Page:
You're correct to use Identity.logout() to invalidate the session, but you're doing way too much work to get the Identity. Seam already stores the HttpSession and its variables, and all you need to do to get the current Identity is either inject it using the @In annotation, or call Identity.instance().
So all that code can be replaced by Identity.instance().logout()
Most classes in Seam have a static instance() method, or you can call any of the Component.getInstance(...) methods passing in the class name to look it up in all the contexts without needing to explicitly cache them.
Hope this helps,
Wow, thanks for the quick response!
I think I may not have provided enough info, so let me add a little more. I do indeed inject the Identity component into my LoginManagerBean in order to use a little Seam security when logging a user into the app. My issue is that I have to satisfy a requirement to prevent a single user from having more than one active session at a time. So when a user logs in, I store a reference to his HttpSession in a HashMap with the username as the key. So if the user, say, opens another browser, or tries to log in from another machine, the code sees that this user already has an active session (by comparing username). I present a new page to the user telling him this, and if he chooses, he can continue logging in but that his previous session will be
trashed. If this happens, what I need to do is find the user's HttpSession record in the HashMap, invalidate it, remove it, then add the current HttpSession as a replacement.
By the way, I wrote a SessionTimeoutNotifier class that implements HttpSessionBindingListener so that I can log the invalidation time to a db table, because in these cases where the user makes a conscious decision to remove a session, I need to record when this happened.
So you see, the Identity I'm trying to get to is not the
currentone as I see it, but the one associated with the user's previous session/login, and is associated with the session i'm trying to invalidate.
I think this describes more accurately what I'm struggling with, and I hope I'm still wrong and that what I want to do is easy.
Thanks again for any help.
Hi Brenton -
I've tried a couple of other things to help me kill the session I need to kill. I went back to the old way of calling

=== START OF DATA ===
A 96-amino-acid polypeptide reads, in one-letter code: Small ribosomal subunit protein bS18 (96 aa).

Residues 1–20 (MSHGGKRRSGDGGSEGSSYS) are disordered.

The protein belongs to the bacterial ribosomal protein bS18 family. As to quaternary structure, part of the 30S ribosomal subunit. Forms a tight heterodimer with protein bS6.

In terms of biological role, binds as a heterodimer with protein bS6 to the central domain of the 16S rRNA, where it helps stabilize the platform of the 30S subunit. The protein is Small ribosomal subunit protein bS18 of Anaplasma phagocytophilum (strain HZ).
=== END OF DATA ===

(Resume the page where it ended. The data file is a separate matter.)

invalidate()on the particular HttpSession object i pull out of my HashMap, even though Gavin says this is illegal. On the surface, this seems to accomplish what I want, although at what cost i don't yet know. Calling
invalidateon the HttpSession certainly submarines the Seam session, and renders that browser session useless, but what happens to all the Seam-related stuff left in that session. Can I assume it will be safely and reliably garbage collected?
The only apparent problem for me with this approach is that my SessionTimeoutNotifier does not get alerted so that the
valueUnboundmethod gets called - I don't know why. so the invalidation time does not get written to the db. I can get around this I think, though.
anyway, I just thought I'd share my experiences with this in case someone else has a similar problem and maybe even a slick solution to properly invalidating sessions in Seam.
Hi, sorry for resurrecting an old thread but we've got the same problem as Joe and couldn't find any way to invalidate other user's session other than calling invalidate() on the session itself. The problem with Identity.logout() is that it doesn't invalide the session the Identity instance is associated with - it only unauthenticates it and the session that gets invalidated is the one from which you call the logout method.
Indeed, a HttpSessionListener shows clearly that only one session gets invalidated, the one from which we try to force logout. The other session's user is logged out but his session is not invalidated.
What Identity.logout() does to invalidate the session is:
and it's pretty obvious why the problem happens.
Currently we are just invalidating the session and ignoring Seam complaints about not terminating the session in a proper way. Can anyone suggest a better workaround? Or maybe I should fill a JIRA for that issue (I'm not sure, the logout method does not have any comments on it so can't say whether it's working to its contract or not )?
Hello Joe/Marcin, Have you found a solution for this issue? I am also sailing in the same boat and exploring possibilities.